An Ottawa retirement home is falling short of its commitment to Nunavut seniors, according to a letter of complaint that says the facility doesn’t provide enough interpreters, liquids or stimulating activities for Inuit elders.
The letter, delivered to Nunavut’s Health Minister on Thursday, was written by the board of an elders’ society in Iqaluit after relatives of some of the home’s residents flew to Ottawa to help with their care and feeding during a COVID-19 outbreak that began in December.
While there, the relatives discovered that the home, called Embassy West Senior Living, was sending Inuktitut-speaking elders to the hospital on their own.
“It is very sad to hear that residents are sent to hospital alone with only their patient chart and without human companions or an interpreter,” the letter reads. “It is not surprising that residents can be misunderstood if they are sick and alone.”
The Nunavut government has a contract with Embassy West to take in elders who require round-the-clock care. The territory is short of long-term care beds and doesn’t have any facilities capable of providing advanced dementia care, which leaves some Nunavut families no choice but to send their elders thousands of kilometres away for their final years.
The question of where and how to care for Inuit elders has become a major political issue in Nunavut. The subject is expected to top the priority list when the territory’s new government releases its formal mandate statement this month.
Around 40 Nunavut seniors usually live at Embassy West, although the number fluctuates as people come and go.
Embassy West’s director of operations, Selma Basic, said she wasn’t able to respond in detail to the letter, which she had not seen until The Globe and Mail sent her a copy.
“However, I can assure you that Embassy West Senior Living provides the highest quality of care and service to all our residents,” she said by e-mail. “Every effort is made to respect the cultural, traditional, care and interpretational needs of the Nunavummiut elders.”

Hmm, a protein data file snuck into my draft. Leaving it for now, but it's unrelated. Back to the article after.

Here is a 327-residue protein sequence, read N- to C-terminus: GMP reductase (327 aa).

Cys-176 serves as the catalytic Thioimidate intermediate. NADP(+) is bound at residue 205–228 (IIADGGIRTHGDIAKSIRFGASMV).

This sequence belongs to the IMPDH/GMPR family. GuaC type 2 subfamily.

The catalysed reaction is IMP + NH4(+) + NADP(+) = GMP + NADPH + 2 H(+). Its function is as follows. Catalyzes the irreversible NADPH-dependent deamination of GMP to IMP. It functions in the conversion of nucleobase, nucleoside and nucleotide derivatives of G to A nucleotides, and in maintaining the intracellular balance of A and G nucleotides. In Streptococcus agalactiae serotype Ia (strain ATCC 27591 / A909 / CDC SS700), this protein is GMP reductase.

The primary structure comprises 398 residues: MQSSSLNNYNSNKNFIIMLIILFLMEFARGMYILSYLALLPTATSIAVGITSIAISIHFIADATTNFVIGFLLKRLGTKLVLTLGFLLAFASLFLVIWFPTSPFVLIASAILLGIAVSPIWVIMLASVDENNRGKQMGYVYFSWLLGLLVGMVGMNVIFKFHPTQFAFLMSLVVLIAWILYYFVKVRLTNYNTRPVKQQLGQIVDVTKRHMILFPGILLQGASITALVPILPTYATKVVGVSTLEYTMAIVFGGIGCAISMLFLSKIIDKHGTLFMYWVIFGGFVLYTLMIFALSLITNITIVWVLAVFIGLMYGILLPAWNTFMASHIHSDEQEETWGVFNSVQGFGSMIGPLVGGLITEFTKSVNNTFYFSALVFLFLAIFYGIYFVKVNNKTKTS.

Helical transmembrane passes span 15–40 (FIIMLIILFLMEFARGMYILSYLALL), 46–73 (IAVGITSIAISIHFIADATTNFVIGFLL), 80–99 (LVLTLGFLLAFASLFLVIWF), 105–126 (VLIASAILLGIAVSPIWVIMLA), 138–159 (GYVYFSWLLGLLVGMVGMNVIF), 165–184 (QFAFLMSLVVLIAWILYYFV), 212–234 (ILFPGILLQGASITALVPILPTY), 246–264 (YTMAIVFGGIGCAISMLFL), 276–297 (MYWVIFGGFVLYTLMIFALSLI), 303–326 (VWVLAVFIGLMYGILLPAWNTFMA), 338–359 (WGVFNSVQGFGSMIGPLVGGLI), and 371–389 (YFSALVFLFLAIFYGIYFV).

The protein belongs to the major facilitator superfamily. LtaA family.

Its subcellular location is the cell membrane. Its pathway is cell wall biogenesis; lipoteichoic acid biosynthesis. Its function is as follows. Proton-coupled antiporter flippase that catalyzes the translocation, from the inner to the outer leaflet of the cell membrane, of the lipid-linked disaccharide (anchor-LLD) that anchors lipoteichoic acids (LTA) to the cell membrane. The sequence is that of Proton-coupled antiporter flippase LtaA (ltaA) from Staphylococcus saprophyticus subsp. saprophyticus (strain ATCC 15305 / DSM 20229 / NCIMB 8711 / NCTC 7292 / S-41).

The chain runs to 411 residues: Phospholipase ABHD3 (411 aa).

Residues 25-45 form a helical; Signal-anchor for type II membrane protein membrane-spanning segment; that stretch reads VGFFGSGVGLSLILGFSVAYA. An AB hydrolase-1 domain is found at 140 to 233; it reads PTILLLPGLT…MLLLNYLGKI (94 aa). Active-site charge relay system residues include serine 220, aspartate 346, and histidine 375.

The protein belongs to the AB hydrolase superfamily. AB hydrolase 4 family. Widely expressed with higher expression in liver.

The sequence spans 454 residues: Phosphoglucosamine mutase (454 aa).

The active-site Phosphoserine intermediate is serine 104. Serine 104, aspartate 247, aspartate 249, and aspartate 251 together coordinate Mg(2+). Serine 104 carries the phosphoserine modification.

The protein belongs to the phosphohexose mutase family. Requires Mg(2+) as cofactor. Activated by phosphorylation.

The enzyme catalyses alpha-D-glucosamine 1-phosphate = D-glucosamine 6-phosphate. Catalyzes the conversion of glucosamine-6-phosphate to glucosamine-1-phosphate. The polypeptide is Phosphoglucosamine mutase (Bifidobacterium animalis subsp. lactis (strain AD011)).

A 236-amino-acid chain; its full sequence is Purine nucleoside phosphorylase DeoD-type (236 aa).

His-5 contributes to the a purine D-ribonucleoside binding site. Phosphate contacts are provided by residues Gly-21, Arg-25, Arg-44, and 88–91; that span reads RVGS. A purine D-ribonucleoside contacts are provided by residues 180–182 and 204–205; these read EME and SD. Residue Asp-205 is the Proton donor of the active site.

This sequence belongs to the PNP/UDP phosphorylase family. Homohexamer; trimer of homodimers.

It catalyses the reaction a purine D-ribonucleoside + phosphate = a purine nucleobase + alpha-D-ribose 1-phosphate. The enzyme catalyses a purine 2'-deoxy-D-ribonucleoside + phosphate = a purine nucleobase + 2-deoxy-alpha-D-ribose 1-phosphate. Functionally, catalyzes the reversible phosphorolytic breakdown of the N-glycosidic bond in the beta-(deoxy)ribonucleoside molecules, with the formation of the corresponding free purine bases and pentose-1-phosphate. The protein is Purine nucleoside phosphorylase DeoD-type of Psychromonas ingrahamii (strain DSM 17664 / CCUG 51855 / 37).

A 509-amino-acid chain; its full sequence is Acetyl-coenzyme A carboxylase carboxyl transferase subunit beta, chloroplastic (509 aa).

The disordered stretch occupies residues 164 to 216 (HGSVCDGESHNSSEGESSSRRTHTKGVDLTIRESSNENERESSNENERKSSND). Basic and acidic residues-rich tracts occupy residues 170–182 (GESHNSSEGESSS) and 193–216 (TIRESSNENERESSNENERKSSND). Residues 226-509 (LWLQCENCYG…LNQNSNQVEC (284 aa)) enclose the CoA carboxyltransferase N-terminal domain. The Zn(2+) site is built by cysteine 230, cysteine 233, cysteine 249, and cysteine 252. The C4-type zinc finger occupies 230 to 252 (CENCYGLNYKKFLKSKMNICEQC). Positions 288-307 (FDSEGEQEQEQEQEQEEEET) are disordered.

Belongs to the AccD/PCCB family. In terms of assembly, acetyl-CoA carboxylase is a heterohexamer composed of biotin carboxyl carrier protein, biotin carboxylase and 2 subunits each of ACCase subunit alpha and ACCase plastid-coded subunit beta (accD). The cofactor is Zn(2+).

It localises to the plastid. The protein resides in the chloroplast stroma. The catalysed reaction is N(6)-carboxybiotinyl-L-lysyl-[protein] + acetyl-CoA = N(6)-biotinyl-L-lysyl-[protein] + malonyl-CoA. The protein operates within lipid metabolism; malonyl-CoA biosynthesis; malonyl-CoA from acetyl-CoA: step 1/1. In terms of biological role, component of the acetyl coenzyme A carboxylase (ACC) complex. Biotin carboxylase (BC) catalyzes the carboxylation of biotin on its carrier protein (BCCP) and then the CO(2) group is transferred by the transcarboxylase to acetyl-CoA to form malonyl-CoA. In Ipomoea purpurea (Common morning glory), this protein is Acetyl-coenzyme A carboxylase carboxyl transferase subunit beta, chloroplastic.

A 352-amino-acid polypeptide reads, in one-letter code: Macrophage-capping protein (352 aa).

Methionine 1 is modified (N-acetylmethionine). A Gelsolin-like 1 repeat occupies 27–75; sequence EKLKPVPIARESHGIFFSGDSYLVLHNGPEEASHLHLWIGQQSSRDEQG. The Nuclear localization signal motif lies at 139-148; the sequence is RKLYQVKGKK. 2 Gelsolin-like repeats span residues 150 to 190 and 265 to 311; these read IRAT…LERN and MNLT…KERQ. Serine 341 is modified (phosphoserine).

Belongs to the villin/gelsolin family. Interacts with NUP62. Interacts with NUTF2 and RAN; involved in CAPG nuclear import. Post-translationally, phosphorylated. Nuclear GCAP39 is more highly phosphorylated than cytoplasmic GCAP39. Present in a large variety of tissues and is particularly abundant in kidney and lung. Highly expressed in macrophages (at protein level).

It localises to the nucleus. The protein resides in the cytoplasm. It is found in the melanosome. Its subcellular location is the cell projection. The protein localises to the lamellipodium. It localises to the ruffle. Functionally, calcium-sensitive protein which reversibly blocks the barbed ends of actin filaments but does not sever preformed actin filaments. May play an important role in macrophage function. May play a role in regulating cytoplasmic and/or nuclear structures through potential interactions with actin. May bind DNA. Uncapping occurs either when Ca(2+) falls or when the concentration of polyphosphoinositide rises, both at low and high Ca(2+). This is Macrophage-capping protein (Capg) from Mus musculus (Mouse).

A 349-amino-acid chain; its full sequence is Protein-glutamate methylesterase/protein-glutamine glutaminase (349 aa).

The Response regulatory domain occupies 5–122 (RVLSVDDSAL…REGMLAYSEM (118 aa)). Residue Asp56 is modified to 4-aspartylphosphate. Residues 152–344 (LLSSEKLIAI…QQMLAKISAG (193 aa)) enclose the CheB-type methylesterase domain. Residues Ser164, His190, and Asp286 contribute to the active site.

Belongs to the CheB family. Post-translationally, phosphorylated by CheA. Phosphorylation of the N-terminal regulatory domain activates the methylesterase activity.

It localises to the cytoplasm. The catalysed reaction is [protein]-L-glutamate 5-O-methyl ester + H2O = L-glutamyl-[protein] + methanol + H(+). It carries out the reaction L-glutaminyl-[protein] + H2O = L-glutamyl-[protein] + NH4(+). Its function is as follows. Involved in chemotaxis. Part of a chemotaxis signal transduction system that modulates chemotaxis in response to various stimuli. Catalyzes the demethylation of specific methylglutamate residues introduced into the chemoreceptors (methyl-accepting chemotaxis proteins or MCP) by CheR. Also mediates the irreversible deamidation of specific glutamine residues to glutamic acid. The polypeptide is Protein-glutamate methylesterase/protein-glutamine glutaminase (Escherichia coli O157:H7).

The Nunavut Department of Health, meanwhile, said in a statement that Health Minister John Main is reviewing the letter and looking into the grievances raised by its authors.
The letter contained a list of concerns and possible solutions compiled by Pairijiit Tigummiaqtikkut, the Iqaluit elders’ society, after relatives of Embassy West’s Inuit residents addressed the society’s board at a meeting on March 2.
The letter alleged that Inuktitut translation wasn’t regularly available at Embassy West, particularly on nights and weekends, even though the home says it has three interpreters on staff. It said residents weren’t given adequate liquids because that would force staff to take them to the washroom too often.
The letter also accused Embassy West of infantilizing Inuit elders, with expert seamstresses and renowned artists offering construction paper and stickers for craft projects. It said workers made a habit of calling all the Inuit women “anaana,” or mother, and the men, “ataata,” or father, rather than learning their names.
Janet Pitsiulaaq Brewster, a member of Nunavut’s legislative assembly, called that reminiscent of a past era when the federal government assigned Inuit numbers on leather tags instead of recording their actual names.
“It just seems so incredible that the Government of Nunavut wouldn’t hold any contractor accountable for at least giving people the respect of calling them by their names,” she said.
Learning of the allegations in the letter disturbed Adamee Itorcheak of Iqaluit. One of his uncles lives at Embassy West now, and other friends and relatives of his have stayed at the facility in the past.
He said it was crucial for the Nunavut government to find a way to bring more elders with advanced care needs back to their home communities. “Our elders are our encyclopedias,” he said. “Right now, we are failing our elders.”
The letter, signed by Aimo Muckpaloo and Annie Nattaq, the society’s president and vice-president, offers many suggestions for improving the day-to-day lives of Inuit living at the Ottawa home, such as providing more country food – the term Inuit use for traditional fare such as caribou, seal and Arctic char – playing Inuktitut radio and TV programs and hiring more Inuit workers.
“There are over 5,000 Inuit in Ottawa, and a lot of them know how to care for elders,” said Manitok Thompson, a former Nunavut politician who lives in Ottawa and pays regular visits to Embassy West. She was in Iqaluit for the society’s board meeting on March 2.
“Just to have a conversation in their language, that would lift them up,” she said.
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